Consultation discussion confidential says Parliamentary Committee

By Matai'a Lanuola Tusani T - Ah Tong 20 May 2020, 12:00PM

A member of the Special Parliamentary Committee tasked to review three bills into the Land and Titles Court says discussion made during consultations are confidential. 

Member of Parliament for Vaimauga East, Sulamanaia Tuivasa Tauiliili made the comments in response to allegations that the Committee criticised the Samoa Law Society and its public position on the legislations. 

The three bills involved are the Constitution Amendment Bill 2020, Judicature Bill 2020 and the Land and Titles Bill 2020. 

Several people present during the lawyers submissions two weeks ago confirmed the Committee members had questioned the lawyers who they think they are for calling on the three bills to be withdrawn. 

Furthermore, it was reported that there was tension between the lawyers and the Committee members at the beginning of the Society's submission that has not was deferred to continue on to another day. 

The Committee had advised the society that they will have to finish their submission at a later day. 

Asked to comment on the reports, Sulamanaia said everything discussed inside the Committee are protected under confidentiality privileges. 

Lawyer Muriel Lui, a member of the Samoa Law Society committee who was present during the submissions was asked to comment about the reports. 

She said the Samoa Law Society will not be drawn into comment on the reports. 

“We do not want to talk too much about our discussions with the Select Committee because we have not actually finished our submissions that will be continued on this Friday,” she said. 

“However it must be made clear that the only reason the Samoa Law Society made the three Bills public and encouraged the public to be aware is because we have a duty to do so.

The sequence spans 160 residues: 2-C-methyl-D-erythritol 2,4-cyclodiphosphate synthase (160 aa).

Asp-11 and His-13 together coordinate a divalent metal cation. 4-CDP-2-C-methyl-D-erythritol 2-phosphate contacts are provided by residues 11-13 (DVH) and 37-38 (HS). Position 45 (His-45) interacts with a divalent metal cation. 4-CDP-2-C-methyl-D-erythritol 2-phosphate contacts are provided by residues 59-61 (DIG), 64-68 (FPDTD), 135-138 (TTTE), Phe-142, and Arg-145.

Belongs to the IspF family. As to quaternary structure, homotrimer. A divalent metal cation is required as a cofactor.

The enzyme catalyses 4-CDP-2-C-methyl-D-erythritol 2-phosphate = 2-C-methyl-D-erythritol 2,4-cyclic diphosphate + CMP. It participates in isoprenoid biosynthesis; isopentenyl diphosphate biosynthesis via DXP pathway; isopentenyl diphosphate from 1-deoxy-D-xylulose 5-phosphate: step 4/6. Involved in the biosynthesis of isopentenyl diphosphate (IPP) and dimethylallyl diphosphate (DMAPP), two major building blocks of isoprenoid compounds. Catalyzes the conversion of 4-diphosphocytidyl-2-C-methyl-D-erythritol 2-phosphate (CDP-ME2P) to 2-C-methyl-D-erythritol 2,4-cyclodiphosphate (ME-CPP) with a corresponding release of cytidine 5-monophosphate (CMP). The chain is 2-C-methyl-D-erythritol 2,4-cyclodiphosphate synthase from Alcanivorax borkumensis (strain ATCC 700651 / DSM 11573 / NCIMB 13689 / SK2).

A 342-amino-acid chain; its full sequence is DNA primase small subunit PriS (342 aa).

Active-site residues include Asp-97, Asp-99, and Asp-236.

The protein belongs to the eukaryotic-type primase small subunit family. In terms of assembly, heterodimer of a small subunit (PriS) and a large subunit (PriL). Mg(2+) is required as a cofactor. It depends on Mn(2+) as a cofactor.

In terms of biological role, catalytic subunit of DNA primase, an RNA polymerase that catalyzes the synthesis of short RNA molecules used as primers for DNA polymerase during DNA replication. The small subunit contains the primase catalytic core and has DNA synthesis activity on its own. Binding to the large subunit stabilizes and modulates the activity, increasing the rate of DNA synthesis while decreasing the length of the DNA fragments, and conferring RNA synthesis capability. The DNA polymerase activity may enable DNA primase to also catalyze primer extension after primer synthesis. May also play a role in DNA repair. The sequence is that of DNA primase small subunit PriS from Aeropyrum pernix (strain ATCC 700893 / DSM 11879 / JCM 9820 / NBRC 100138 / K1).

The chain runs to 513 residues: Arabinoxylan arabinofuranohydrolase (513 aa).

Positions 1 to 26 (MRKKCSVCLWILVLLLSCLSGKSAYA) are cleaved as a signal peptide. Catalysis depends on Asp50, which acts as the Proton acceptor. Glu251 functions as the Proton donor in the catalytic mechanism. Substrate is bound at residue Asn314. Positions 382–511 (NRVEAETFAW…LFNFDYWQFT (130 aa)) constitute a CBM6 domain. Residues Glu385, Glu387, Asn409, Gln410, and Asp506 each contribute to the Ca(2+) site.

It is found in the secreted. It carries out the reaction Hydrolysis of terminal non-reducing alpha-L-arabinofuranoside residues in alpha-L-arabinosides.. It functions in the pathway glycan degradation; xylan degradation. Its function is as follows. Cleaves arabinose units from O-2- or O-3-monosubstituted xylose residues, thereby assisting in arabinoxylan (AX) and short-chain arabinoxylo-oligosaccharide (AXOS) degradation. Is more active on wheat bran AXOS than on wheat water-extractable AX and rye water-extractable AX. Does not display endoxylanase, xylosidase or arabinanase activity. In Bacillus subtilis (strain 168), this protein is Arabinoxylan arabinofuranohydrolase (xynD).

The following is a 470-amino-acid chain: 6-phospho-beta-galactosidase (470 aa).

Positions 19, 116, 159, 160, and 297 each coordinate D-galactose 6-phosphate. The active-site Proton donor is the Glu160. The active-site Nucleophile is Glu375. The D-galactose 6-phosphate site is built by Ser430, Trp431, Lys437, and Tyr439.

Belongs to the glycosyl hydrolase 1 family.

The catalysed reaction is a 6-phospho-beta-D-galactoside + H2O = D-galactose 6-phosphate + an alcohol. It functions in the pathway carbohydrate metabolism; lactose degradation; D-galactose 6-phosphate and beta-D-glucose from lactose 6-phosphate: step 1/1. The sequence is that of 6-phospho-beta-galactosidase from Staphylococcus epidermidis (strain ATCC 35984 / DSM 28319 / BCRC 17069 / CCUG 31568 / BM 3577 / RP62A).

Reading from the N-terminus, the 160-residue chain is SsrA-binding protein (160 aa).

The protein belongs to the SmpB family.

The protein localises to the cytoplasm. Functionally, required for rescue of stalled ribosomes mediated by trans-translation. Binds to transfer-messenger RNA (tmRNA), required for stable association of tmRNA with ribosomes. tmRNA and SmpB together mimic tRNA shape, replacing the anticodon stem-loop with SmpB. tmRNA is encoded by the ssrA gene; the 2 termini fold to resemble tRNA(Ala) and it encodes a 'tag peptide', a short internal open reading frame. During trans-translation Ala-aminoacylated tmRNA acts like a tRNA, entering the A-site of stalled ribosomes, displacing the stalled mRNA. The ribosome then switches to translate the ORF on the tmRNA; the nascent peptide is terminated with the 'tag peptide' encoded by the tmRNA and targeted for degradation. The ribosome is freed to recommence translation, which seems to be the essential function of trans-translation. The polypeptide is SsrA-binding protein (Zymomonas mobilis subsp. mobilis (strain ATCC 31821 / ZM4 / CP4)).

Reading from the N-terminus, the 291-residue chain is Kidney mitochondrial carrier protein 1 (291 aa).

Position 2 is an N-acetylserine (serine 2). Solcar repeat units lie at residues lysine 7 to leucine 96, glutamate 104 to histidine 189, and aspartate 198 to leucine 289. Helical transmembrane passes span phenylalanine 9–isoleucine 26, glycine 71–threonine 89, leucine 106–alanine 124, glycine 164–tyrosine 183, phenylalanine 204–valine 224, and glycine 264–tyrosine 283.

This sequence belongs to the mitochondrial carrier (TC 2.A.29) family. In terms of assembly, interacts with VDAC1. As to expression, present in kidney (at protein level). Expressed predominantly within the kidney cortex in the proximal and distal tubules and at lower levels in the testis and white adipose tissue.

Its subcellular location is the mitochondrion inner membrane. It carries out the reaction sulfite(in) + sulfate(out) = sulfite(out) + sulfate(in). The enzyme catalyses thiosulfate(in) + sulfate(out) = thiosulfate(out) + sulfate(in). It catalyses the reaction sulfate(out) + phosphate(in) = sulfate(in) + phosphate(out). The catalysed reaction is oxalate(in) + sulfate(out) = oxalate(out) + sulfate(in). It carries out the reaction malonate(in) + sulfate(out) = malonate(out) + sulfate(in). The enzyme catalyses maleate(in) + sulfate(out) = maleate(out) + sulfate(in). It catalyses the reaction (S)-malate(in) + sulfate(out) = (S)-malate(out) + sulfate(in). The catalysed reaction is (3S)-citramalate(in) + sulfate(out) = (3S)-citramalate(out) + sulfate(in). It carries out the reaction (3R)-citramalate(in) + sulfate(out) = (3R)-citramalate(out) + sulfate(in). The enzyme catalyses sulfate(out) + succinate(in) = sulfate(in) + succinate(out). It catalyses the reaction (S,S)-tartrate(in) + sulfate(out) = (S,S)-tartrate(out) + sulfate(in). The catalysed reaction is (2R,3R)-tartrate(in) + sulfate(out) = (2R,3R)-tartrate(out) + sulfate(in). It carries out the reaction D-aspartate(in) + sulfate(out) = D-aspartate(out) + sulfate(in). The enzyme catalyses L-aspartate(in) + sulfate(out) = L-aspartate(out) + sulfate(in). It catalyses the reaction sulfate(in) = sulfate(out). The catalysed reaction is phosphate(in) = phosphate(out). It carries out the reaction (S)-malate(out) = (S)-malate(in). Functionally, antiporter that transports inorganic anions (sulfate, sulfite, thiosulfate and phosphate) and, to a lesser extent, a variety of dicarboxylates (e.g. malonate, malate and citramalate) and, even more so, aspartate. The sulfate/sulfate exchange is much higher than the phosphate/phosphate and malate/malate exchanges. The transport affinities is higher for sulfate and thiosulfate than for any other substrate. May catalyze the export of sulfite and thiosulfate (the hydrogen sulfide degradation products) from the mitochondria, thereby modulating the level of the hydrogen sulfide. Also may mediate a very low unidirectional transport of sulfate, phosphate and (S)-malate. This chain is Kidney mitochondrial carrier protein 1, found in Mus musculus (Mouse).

“We have a duty to our people to ensure they are aware of any legal documents that propose to remove their human rights and change the legal system they are subject to.”

The senior lawyer pointed out the Law Society was only made aware of the three bills after its second reading in parliament and were on its way to getting passed without public knowledge. 

“So given our privileged position as lawyers who are trained to read and understand these legal documents, we had a duty to inform our people that there were these three bills affecting them and their rights that were on the way to getting passed as law without their say,” she said.

“We do not benefit financially, politically or otherwise from raising public awareness [on the bills]. 

“In fact if we were self-serving and selfish, we would want these bills to get passed as is because it would no doubt create legal chaos and we all know that means more business for us lawyers. “But we do not want that and we want to protect our families, our children and our people.”

Ms. Lui said the Society will continue to maintain its position and will continue to help the people understand the legal ramification of the proposed legislations. 

By Matai'a Lanuola Tusani T - Ah Tong 20 May 2020, 12:00PM

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